Mary hath chosen the good part. There is no comparison here, as unskillful and mistaken interpreters dream. Christ only declares, that Mary is engaged in a holy and profitable employment, in which she ought not to be disturbed. “You would have a good right,” he says, “to blame your sister, if she indulged in ease, or gave herself up to trifling occupations, or aimed at something unsuitable to her station, and left to you the whole charge of the household affairs. But now, when she is properly and usefully employed in hearing, it would be an act of injustice to withdraw her from it; for an opportunity so favorable is not always in her power.” There are some, indeed, who give a different interpretation to the latter clause, which shall not be taken away from her, as if Christ intended to say, that Mary hath chosen the good part, because the fruit of heavenly doctrine can never perish. For my own part, I have no objection to that opinion, but have followed the view which appeared to me to be more in accordance with Christ’s design. (260)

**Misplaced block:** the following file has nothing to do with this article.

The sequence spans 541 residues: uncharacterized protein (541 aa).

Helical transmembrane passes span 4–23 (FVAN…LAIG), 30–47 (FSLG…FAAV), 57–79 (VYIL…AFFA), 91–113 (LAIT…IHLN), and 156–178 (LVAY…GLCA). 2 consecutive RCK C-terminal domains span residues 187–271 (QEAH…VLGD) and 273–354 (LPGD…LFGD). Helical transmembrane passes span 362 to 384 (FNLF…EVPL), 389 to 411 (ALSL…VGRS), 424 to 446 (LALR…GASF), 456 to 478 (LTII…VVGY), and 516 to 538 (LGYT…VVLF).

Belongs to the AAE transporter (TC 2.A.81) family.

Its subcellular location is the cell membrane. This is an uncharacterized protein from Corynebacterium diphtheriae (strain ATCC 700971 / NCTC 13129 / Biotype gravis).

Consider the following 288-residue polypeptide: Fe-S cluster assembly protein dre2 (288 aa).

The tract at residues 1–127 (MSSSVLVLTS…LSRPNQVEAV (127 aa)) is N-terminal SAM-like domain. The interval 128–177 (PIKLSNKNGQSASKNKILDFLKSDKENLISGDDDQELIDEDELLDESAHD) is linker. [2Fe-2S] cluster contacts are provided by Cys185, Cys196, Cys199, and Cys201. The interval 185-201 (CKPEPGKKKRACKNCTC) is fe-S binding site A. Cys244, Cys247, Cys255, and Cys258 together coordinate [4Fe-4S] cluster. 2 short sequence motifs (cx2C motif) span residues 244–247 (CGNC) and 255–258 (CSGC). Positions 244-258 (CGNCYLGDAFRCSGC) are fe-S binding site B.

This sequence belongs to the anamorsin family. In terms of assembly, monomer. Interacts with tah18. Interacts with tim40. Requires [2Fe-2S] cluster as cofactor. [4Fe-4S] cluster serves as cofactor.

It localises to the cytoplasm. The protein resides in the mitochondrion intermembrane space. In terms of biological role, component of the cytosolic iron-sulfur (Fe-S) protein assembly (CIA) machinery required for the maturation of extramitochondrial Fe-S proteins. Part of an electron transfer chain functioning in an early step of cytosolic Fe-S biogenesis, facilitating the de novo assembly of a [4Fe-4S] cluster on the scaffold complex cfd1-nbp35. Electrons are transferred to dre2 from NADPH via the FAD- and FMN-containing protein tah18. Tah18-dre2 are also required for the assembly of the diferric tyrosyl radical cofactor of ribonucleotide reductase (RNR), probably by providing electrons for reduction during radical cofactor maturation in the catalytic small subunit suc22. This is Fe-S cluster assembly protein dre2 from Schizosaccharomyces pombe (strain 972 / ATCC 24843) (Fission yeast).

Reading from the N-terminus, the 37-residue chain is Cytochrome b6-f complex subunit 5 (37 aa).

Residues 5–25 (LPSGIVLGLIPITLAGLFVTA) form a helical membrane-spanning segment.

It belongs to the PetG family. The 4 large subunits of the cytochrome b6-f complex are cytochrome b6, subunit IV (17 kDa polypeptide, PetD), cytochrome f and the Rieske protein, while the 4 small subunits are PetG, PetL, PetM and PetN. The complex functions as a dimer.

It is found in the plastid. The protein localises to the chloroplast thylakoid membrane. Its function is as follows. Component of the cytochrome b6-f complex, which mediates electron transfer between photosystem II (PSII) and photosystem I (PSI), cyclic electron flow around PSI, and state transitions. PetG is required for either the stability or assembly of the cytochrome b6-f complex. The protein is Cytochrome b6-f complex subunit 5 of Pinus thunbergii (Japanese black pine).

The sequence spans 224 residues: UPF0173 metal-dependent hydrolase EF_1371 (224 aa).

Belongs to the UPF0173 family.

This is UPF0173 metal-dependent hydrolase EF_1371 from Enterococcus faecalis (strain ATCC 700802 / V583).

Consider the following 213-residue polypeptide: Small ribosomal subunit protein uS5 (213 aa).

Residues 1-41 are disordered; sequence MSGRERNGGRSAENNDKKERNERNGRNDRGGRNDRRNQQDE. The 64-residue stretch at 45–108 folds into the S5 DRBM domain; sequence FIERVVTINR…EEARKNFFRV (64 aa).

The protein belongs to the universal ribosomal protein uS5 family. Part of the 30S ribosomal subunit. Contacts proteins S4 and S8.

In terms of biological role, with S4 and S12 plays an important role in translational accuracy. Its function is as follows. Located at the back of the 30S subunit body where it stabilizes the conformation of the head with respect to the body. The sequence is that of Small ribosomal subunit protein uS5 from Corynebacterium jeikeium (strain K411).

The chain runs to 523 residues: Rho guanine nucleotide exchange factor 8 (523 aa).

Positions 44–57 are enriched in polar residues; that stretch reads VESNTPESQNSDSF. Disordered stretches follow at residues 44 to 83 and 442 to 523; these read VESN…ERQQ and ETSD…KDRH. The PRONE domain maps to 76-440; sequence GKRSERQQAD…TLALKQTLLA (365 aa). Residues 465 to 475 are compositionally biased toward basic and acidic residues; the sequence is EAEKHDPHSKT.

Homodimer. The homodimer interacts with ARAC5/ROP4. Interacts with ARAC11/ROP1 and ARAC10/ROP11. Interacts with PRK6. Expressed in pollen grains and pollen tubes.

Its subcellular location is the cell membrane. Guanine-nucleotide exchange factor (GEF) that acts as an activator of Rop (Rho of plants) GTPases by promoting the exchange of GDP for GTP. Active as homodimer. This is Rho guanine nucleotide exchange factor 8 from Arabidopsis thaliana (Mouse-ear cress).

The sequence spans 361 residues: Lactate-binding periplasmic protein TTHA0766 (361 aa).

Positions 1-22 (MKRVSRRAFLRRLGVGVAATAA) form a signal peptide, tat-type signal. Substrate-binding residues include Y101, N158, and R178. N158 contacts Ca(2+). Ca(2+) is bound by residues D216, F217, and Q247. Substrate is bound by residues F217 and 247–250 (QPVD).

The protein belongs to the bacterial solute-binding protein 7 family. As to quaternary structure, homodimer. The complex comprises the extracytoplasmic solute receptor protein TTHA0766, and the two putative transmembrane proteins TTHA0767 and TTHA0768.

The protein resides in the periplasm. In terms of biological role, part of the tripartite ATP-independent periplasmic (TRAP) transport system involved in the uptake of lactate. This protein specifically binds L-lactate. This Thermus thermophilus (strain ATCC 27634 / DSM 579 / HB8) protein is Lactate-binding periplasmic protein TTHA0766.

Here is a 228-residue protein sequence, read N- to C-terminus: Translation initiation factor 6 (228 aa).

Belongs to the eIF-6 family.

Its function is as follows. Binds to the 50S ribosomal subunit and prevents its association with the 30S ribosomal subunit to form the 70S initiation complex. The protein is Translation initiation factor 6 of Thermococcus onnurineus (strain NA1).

(258) “ Comme si Christ entendoit qu’il y a assez d’un mets, ou d’une sorte de viande;” — “as if Christ meant that one dish, or one sort of food, is enough.”
(259) “ De Monade.” — “ Les autres plus subtilement, mais mal a propos, traittans ici de l’unite: comme si par ce mot de Un, Iesus Christ eust voulu exlurre tout nombre;” — “others more ingeniously, but inappropriately, treaying here of unity: as if, by the word One, Jesus Christ intended to exclude all diversity of employment.”
(260) Calvin appears to interpret the words, which shall not be taken from her, not as a doctrinal statement, but as a command, or, at least, as marking out the line of conduct which ought to be pursued by Martha and others towards Mary. The good part, or, as he explains it, “the holy and profitable employment,” shall not be take, from her. “She ought not to be disturbed,” and “it would be an act of injustice to withdraw her from it.” — Ed.
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Calvin, John. "Commentary on Luke 10". "Calvin's Commentary on the Bible". https://www.studylight.org/
the Second Week after Epiphany